Across the globe, poverty comes in different forms. Over the years, individuals and companies have developed products to help those in poverty. Since poverty disproportionately impacts women, several companies are inventing products that address the specific tribulations of women. Flo, Hemafuse, Embrace and fashionable iodine dots are inventions that aim to help impoverished women across the globe.
4 Empowering Inventions to Help Impoverished Women
- Flo: The Reusable Menstrual Kit. Flo is an inexpensive, reusable menstrual kit designed by Mariko Higaki Iwai. The discreet kit allows girls to “wash, dry and carry reusable sanitary pads.” In developing nations such as Kenya, female students miss about five days of education a month due to a lack of access to menstrual products to properly manage their periods. The Flo kit aims to reduce the risk of infections due to inadequate menstrual hygiene and address period poverty to keep girls in school. With girls able to consistently attend school, they are able to acquire the tools and knowledge to rise out of poverty.
- Hemafuse: The Blood Recycler. Hemafuse is an affordable syringe-like device that collects and filters blood that can then be used in a blood transfusion. Since developing nations lack a “reliable blood supply” for emergency blood transfusions, Hemafuse serves to reduce preventable deaths due to blood loss. Hemafuse is particularly valuable in “ruptured ectopic pregnancies,” a common occurrence in the developing world. During ectopic pregnancies, a woman “can lose half of her blood volume,” necessitating an emergency blood transfusion that Hemafuse can help facilitate in countries with limited resources. In this way, Hemafuse can save the lives of millions of impoverished women in lower-income countries.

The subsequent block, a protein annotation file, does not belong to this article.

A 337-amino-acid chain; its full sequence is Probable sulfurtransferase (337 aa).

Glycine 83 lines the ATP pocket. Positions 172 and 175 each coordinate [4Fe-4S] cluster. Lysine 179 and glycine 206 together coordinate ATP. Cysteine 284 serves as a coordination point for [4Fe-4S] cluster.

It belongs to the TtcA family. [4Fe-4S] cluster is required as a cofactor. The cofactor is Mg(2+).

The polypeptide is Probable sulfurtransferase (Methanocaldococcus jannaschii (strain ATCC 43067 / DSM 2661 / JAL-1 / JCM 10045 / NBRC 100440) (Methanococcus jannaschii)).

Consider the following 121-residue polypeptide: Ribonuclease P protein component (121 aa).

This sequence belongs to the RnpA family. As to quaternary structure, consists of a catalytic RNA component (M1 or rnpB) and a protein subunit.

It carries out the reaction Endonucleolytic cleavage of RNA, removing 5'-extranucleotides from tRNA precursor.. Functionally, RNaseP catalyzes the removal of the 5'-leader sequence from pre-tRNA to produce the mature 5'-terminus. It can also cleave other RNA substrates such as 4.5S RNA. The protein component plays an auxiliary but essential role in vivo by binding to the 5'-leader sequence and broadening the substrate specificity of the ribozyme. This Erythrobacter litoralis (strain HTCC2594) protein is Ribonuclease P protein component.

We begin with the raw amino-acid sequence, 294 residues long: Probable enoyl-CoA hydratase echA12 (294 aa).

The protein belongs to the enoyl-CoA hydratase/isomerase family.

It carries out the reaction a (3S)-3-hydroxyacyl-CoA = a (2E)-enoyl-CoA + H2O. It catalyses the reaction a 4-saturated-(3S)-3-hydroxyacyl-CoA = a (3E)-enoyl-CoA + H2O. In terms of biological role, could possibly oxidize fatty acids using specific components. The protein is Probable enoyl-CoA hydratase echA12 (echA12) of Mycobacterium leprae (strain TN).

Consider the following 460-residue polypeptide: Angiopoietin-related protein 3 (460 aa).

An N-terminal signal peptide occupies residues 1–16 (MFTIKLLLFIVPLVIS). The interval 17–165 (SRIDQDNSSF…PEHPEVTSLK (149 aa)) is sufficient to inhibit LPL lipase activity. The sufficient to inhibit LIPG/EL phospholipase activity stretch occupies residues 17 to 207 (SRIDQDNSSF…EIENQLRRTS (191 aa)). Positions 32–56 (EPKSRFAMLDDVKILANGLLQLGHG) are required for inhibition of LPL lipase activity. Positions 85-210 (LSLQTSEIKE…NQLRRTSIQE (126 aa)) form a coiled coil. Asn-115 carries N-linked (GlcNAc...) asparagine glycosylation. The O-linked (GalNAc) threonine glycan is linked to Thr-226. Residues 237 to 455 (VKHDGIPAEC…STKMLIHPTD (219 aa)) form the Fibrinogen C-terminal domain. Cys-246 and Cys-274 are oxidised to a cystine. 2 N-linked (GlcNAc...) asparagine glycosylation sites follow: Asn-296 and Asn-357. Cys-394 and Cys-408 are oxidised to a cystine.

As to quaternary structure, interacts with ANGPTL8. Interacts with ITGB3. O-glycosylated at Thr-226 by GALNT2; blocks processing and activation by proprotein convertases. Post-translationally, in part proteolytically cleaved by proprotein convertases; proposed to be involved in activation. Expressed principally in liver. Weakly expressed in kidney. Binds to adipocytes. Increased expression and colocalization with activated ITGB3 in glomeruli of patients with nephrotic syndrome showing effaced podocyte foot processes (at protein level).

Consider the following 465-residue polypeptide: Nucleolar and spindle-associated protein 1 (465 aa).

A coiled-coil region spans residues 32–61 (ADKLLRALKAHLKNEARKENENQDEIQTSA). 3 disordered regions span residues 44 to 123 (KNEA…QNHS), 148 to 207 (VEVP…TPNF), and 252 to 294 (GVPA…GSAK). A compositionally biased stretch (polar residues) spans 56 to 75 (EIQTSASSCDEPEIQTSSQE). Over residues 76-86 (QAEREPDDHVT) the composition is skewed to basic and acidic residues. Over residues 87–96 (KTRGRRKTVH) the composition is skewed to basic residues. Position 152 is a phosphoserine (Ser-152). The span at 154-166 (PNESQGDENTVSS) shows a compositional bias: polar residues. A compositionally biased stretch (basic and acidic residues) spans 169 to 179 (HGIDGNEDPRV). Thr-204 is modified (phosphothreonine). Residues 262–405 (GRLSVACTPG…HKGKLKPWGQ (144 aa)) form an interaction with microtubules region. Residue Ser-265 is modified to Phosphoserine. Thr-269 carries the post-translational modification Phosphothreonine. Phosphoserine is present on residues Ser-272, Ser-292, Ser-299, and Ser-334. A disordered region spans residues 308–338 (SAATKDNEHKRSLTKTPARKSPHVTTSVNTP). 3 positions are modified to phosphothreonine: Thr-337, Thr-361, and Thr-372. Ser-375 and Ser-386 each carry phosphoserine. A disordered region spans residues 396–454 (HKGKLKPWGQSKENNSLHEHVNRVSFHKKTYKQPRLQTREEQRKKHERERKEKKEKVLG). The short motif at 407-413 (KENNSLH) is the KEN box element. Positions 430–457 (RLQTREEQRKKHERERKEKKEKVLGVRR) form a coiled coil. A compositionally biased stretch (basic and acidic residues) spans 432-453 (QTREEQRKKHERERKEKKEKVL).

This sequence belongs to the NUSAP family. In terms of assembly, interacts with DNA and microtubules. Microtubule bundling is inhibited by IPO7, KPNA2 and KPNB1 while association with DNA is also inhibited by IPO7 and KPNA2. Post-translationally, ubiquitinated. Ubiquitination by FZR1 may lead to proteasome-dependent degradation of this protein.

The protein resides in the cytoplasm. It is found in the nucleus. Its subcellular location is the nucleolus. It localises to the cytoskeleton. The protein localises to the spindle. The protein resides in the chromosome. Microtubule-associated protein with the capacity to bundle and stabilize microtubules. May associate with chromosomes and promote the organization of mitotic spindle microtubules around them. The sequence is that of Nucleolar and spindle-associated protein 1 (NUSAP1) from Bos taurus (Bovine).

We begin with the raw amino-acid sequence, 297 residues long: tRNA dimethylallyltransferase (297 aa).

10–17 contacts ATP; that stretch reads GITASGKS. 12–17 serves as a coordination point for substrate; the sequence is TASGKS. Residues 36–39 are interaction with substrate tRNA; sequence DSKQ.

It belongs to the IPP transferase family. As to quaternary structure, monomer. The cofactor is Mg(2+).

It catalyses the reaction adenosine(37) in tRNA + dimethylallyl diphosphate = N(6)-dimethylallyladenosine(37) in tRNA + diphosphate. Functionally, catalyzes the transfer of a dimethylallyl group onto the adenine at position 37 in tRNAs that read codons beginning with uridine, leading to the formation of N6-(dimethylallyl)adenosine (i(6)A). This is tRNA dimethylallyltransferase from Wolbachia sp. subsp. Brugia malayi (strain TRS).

- Embrace: The Portable Incubator. One of the leading causes of newborn death is unregulated body temperature, which can lead to a newborn death every 10 seconds. Incubators are designed to address this issue, however, high costs make incubators inaccessible to hospitals that cannot afford the technology. Embrace is an affordable, portable incubator that serves as an alternative to this necessity. The inexpensive incubator is reusable and “does not require stable electricity,” making it ideal for impoverished and remote hospitals with limited resources. The design also “allows for close mother-child interaction” as a mother can hold the newborn instead of placing the baby in a conventional incubator. Embrace has saved the lives of more than 350,000 babies and aims to continue this trend with the goal of saving “one million babies by 2026.” Overall, Embrace reduces mortality rates among children of impoverished women.
- Life-Saving Dots: Fashionable Iodine. In India, many women face iodine deficiencies due to a lack of trust in foreign medicine. As a result, “pregnancy complications and fibrocystic breast disease” are not uncommon. The life-saving dot functions not only as a source of iodine for women but also as a bindi. Without having to take medication, women can wear these iodine dots on their foreheads to supplement the nutrients they need to maintain good health.
Overall, these four innovations provide significant support for women in poverty. Through creative and innovative solutions, the world can see more progress in reducing global poverty.
– Maddie Rhodes